Quick: what's the fourth-largest search engine? The good news is, the answer is suddenly less clear than it's ever been, thanks to a comScore announcement from late August that reported, "With search becoming a more ubiquitous activity across the Web, comScore is expanding the market view of the search universe to encompass other searches that occur on the Internet." It's about time.
I've been waiting for this day since August 2006, when I published a column on "Search's MySpace Age." I wrote, "MySpace is much bigger than just a social network; it's also a search engine. ComScore has at times listed it as the sixth largest engine, albeit with less than one percent of searches." The column continued, "The growth of MySpace, which now has more than 100 million registered users, leads me to wonder what would happen if MySpace emerged as one of the top four search engines (my prediction: it will)."
The prediction took a year to come true. ComScore's latest data shows MySpace capturing 551 million searches in July 2007, compared to 438 million for AOL (the whole Time Warner Network, which includes Mapquest, had 971 million searches) and 219 million for Ask.com (the whole Ask Network, including MyWebSearch, had 449 million). By this tally, MySpace only trails Google, Yahoo, and MSN Windows Live when comparing it to the five major search engines.
The prediction wasn't perfect. YouTube had more searches than MySpace -- albeit commandingly, with just over 1 billion searches. By that standard, MySpace is really the fifth-largest engine, topping MapQuest and other AOL properties (which had 533 million searches), eBay (468 million), Craigslist (170 million), and Amazon sites (144 million). (In some ways I've waited two and a half years for this news; I considered branding eBay a search engine in a March 2005 column.)
Meanwhile, MySpace's share of searches has grown exponentially, as it captured 4.12% of all 13.4 billion Internet searches. To compare the figure to last year when comScore briefly included MySpace as the sixth largest search engine, MySpace would have captured over 7% of searches if it was included in the July 2007 "core search" category, ten times the 0.7% share it garnered in May 2006.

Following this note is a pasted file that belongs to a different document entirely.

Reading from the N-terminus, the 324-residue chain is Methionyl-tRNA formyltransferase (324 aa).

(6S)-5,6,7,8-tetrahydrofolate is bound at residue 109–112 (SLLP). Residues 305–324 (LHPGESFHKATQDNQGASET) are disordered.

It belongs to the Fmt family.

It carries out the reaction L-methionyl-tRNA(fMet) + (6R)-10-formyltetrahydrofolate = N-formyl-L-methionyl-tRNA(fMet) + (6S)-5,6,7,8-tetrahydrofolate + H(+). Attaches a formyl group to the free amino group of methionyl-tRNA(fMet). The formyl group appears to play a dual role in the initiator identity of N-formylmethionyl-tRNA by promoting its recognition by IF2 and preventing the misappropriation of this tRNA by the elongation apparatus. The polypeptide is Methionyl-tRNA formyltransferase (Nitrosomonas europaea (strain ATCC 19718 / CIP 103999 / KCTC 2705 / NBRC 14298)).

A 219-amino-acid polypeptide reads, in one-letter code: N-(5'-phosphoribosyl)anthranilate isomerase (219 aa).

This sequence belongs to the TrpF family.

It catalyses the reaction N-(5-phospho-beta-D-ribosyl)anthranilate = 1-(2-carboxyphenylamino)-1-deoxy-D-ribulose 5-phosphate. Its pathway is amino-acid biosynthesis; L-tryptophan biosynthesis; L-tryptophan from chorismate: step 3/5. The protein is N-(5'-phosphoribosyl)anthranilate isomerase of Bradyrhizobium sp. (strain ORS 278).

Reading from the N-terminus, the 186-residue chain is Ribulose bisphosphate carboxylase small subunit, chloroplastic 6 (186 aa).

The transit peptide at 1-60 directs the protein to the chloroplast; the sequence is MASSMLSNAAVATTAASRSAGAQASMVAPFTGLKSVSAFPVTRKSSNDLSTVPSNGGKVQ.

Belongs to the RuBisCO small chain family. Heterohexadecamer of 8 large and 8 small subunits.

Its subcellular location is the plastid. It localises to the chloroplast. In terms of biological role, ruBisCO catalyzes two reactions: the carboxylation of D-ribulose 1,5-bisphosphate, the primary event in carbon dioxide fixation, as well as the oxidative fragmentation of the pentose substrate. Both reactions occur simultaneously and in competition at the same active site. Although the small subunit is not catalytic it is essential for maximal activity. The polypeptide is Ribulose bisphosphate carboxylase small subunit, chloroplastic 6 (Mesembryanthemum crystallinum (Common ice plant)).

For publishers, there's far more at stake than bragging rights. Searching within a site is already tapped as a revenue opportunity, as signified by Google's deal powering MySpace's searches through 2010, which guarantees MySpace almost twice as much revenue as Fox Interactive Media paid for it. Given MySpace's search volume, it's a safe bet that Google will have to pay well over the minimum. On top of that direct revenue, though, couple the searches per visitor with other engagement metrics -- and publishers can make an even better case for advertisers to increase spending there.
For marketers, comScore's framework points to even more opportunity. Part of it lies in media planning, as some of these other publishers can be part of both search and display buys, and the search industry as a whole benefits from a more competitive market. There's even more potential upside for marketers when thinking about search engine optimization. This ties directly into the growing appreciation for universal search, from how Google includes other content in its main search engine results pages to a broader definition that ties into how comScore portrays this vast search universe.
Consider a search on YouTube for "Kabul football club" (without the quotes), which leads to a popular, well-rated short documentary on the Afghanistan soccer team. Enter that query in Google and the YouTube link comes up first, just as it does in Yahoo. Yet in Yahoo, the third link points to the same clip on Google Video, though Google Video doesn't appear within the first three pages of Google's own results for this search. Meanwhile, the YouTube clip ranks first in Google for "Kabul football team," but try that query on Yahoo and YouTube drops to sixth place.
Marketers can take advantage of this trend too. Last December, for example, Kodak released a commercial on YouTube where an elderly man rants about how slowly Kodak embraced digital photography while promoting how nimble it is today. Type "Kodak commercial" (without quotes) in Google and the YouTube rant ranks first, ahead of kodak.com, which ranks sixth. The same search on Yahoo brings up Kodak.com first and second followed by the YouTube video. Try "Kodak rant" on Yahoo and that YouTube video ranks first, but the video doesn't rank in the first three pages of Google for that query. The queries themselves may not be Kodak's top concerns for optimization, but they're examples of how marketers can use these other search engines to increase their touch-points with consumers regardless of how and where people are conducting the search.
This mindset offers marketers clues for how to consider optimizing for all search sites as a way to dominate natural search results in the core engines. The comScore list is just a starting point -- Digg, Flickr, Technorati, and others are all building momentum as search sites while gaining more visibility in the core engines. Of course, it's not all about social media optimization, as eBay, Amazon, and MapQuest are search engines too. It's MySpace, though, that first offered the glimpse into the future, back when it commanded less than 1% of all searches last year. Once you accept MySpace as a search engine, you're ready for much of the change ahead.